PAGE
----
The built-in procedure sp_spaceused can provide some useful information, especially when an object name is specified; great for showing the finer details of that object. For example the MSreplication_options table:

sp_spaceused_table_details

The information for the number of rows and especially index size can be useful when copying the data or determining space requirements when rebuilding indexes, respectively.

And when an object is not specified, information about the entire database is shown, providing some good information. For example:

sp_spaceused

Personally, I like to see more file information and get more granular details about a database and its size compared to the traditional, sp_spaceused. Yes, Microsoft has made some improvements to sp_spaceused in recent versions of SQL Server, however, I like to see the white space and a little more detail about each of the database files belonging to a database, not just the overall available space. Knowing where my allocated space resides will help me plan for growth. So without further adieu here is the script.

And here is some sample output of what this script will show you:

my_sp_spaceused

Now, if you wanted to add more detail to what is already shown, you could look at the contents of sp_spaceused by doing the following…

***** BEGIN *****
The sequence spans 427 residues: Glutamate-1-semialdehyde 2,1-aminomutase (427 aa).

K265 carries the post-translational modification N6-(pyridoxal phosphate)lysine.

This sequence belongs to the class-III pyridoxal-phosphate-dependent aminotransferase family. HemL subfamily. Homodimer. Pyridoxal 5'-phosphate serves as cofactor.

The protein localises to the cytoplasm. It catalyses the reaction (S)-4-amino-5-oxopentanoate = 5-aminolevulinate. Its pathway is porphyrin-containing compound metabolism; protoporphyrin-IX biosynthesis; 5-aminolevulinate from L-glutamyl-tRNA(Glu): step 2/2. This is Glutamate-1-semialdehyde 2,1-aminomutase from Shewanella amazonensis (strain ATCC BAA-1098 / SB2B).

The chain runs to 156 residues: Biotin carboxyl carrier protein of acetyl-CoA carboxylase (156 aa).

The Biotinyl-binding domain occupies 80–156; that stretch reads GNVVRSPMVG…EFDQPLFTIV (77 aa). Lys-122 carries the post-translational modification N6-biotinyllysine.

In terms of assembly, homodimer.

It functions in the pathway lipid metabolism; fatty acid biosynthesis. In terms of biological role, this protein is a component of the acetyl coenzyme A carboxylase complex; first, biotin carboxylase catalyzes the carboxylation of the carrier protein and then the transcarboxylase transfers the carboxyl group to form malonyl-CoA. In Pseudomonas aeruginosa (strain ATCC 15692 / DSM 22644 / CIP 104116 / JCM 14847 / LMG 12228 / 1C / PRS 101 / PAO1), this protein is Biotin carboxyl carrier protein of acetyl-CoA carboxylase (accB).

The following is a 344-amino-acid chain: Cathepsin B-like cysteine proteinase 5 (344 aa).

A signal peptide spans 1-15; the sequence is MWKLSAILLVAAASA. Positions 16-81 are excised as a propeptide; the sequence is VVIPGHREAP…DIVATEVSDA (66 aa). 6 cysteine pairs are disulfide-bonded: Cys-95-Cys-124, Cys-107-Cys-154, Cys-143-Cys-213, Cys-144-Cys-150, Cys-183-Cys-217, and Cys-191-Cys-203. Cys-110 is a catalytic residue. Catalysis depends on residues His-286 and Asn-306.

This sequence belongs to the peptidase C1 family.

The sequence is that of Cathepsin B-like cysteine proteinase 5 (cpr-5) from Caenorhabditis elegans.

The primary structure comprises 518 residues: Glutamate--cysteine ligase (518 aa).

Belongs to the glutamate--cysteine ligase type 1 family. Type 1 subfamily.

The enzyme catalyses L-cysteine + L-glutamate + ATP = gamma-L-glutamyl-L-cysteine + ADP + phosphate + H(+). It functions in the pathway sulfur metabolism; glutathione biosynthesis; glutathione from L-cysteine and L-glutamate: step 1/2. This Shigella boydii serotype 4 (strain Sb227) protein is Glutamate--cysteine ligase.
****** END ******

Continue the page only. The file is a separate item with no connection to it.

…to get some further tidbits from sys.partitions, sys.allocation_units, and sys.internal_tables, but I will leave that as an exercise for the reader. 🙂

Enjoy the script and hopefully it assists you in your day-to-day DBA functions as it does myself.


Edited January 12, 2016

I’ve modified the script to include 2 additional columns, one for used space and one for free space of each file as a percentage, which, at-a-glance allows one to see any problem areas quicker. The new script is as follows:


Edited January 13, 2016

I’ve further modified the script above to make it a little more readable giving the same results. This should be the final edit 🙂

An alternative to sp_spaceused